Why Most Developing Countries Should Not Try New Zealand's Reforms

During the 1990s New Zealand has introduced far-reaching reforms in the structure and operation of government departments and agencies. This model has attracted interest in developing countries because it promises significant gains in operational efficiency. But developing countries, which are dominated by informal markets, are risky candidates for applying the New Zealand model.

New Public Management reforms in Asia

It has been recognized that there is a need for a cross-country analysis that can be used to identify the factors that contribute to the problems of state incapacity in South and Southeast Asian nations. In taking up this challenge, we explore selected initiatives of new public management (NPM) in the region to analyse cross-country variations. For this purpose we have chosen four South and Southeast Asian countries, namely: Singapore, Malaysia, Sri Lanka and Bangladesh.

WB: Public Sector Reform - What Works and Why?

An IEG Evaluation of World Bank Support (World Bank, 2008).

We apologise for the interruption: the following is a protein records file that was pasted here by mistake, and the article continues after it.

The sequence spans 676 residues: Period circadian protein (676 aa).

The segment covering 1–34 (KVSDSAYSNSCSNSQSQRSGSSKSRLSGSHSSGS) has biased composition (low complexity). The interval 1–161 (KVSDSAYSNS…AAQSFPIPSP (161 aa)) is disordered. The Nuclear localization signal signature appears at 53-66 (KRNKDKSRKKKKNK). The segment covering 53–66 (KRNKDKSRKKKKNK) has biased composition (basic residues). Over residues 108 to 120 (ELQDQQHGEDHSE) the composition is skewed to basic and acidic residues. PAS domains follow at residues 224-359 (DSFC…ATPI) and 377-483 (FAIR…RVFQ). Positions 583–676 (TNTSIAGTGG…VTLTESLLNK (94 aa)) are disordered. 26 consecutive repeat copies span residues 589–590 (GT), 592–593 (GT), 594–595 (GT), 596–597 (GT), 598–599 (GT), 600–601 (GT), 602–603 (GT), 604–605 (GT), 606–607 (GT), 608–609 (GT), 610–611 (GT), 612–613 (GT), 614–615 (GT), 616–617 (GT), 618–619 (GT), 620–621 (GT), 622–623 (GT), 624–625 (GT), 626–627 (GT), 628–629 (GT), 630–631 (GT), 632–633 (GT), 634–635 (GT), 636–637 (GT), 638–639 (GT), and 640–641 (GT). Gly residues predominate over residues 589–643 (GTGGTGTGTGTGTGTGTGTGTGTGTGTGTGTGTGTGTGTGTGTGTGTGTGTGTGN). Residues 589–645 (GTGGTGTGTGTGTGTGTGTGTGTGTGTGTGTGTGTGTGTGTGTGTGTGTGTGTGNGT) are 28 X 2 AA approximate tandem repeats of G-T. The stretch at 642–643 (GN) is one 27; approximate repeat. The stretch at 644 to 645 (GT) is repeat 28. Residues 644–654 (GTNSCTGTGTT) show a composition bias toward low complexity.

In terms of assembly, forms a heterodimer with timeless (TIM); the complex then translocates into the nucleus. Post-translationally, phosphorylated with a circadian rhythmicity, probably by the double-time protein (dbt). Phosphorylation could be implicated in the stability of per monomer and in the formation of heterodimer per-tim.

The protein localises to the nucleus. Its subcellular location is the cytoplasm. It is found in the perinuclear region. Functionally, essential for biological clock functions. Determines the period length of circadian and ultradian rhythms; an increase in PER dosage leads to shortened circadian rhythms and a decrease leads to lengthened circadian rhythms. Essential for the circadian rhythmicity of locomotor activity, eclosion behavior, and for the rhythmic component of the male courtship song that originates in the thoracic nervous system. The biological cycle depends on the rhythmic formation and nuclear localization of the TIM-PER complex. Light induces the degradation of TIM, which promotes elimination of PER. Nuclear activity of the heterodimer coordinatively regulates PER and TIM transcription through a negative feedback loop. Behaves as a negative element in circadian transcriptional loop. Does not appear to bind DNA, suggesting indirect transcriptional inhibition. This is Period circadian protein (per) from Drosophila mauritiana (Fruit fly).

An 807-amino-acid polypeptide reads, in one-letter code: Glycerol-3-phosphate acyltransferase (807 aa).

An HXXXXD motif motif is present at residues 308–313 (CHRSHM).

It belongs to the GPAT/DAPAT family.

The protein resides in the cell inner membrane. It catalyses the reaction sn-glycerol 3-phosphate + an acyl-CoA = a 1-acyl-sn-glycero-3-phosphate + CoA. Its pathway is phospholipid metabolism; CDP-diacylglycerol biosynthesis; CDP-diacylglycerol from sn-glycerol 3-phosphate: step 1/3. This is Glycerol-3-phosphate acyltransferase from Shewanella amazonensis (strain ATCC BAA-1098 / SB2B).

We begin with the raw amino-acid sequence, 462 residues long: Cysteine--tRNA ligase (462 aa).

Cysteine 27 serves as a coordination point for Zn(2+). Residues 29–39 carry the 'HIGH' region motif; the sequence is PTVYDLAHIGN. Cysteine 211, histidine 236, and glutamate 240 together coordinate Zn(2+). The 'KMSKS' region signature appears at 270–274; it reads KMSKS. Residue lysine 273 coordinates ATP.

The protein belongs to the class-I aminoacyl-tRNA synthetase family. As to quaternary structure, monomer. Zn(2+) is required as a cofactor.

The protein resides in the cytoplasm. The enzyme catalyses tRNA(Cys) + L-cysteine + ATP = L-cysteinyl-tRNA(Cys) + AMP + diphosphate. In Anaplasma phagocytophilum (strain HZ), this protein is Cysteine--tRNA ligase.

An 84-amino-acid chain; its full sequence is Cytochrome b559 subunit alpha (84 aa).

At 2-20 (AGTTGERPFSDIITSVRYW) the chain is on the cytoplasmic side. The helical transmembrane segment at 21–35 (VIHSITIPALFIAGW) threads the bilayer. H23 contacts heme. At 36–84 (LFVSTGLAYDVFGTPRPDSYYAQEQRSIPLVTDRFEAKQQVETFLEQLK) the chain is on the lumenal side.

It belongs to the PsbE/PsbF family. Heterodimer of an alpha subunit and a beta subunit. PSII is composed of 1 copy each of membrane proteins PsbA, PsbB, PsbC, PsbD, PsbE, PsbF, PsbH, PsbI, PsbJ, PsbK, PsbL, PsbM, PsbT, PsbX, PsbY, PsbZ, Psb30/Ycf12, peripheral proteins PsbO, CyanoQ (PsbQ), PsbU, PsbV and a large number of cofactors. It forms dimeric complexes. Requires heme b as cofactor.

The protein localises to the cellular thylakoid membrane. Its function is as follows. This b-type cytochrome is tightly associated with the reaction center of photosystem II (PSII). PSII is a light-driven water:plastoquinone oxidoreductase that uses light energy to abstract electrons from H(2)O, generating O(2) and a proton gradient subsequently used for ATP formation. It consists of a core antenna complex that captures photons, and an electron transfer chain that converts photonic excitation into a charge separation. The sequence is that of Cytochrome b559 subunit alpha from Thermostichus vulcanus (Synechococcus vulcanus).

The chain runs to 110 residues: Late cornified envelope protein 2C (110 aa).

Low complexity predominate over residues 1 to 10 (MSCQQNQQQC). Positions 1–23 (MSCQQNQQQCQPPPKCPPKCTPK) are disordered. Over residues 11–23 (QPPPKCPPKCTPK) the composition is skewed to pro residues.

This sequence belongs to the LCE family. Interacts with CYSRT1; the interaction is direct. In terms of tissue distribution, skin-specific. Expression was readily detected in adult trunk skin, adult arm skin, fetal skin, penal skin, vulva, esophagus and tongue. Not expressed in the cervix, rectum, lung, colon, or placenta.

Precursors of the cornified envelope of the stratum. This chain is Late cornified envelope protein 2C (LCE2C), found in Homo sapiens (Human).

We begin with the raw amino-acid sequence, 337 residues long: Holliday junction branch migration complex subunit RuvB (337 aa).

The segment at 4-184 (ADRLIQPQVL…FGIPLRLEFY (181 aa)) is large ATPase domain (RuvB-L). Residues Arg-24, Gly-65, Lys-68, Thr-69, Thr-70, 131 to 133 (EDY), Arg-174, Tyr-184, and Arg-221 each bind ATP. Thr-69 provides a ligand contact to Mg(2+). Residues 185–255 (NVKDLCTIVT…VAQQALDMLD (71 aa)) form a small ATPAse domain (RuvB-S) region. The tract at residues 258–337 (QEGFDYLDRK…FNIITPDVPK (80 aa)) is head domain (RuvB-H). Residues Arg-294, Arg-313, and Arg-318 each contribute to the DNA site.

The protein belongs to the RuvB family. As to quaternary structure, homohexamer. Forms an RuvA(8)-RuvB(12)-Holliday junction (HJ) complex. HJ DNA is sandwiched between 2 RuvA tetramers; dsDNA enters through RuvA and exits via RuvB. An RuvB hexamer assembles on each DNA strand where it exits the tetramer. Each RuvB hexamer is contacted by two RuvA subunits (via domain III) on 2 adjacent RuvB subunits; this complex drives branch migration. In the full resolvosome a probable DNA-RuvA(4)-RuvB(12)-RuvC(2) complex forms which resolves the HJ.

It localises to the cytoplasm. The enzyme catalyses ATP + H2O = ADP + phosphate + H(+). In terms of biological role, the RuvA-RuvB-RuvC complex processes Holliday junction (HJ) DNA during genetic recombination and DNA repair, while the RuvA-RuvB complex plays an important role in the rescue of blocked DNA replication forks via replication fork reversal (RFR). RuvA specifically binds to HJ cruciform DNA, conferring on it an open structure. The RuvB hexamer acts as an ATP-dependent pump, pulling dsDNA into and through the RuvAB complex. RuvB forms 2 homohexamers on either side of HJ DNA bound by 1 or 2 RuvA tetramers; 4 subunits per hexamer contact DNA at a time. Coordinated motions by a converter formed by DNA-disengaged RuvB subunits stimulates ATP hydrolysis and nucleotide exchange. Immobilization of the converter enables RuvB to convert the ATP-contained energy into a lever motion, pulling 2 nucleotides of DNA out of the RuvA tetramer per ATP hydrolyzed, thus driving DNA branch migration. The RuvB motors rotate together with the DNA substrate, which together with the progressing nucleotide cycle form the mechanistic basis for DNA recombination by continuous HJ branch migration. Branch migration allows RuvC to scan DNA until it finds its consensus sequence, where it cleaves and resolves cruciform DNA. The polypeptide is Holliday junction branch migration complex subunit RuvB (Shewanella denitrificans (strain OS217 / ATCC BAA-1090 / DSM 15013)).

Historical Overview of Public Sector Reform at the World Bank
11 1946 to 1982: PSR at the Margins
12 1983 to 1989: Focus on Quality of Government
14 1990 to 1996: Increasing Awareness of Governance Agenda

Decentralisation in Asian health sectors: friend or foe?

Lessons drawn from Asian countries' healthcare decentralization - This policy brief examines whether or not healthcare decentralisation in Asia has been successful. The report draws on examples from China, Indonesia, India, and the Philippines. The brief highlights several lessons learned from the decentralisation programmes of these countries, including:

Mongolia: Health system review

Review of the Mongolian health system and reforms since its transition - This report, published by the European Observatory on Health Systems and Policies, describes the Mongolian health system and the reforms and policy initiatives in progress. It covers issues including financing, planning and regulation, physical and human resources, provision of services, and principal health care reforms.

Politics of service delivery reform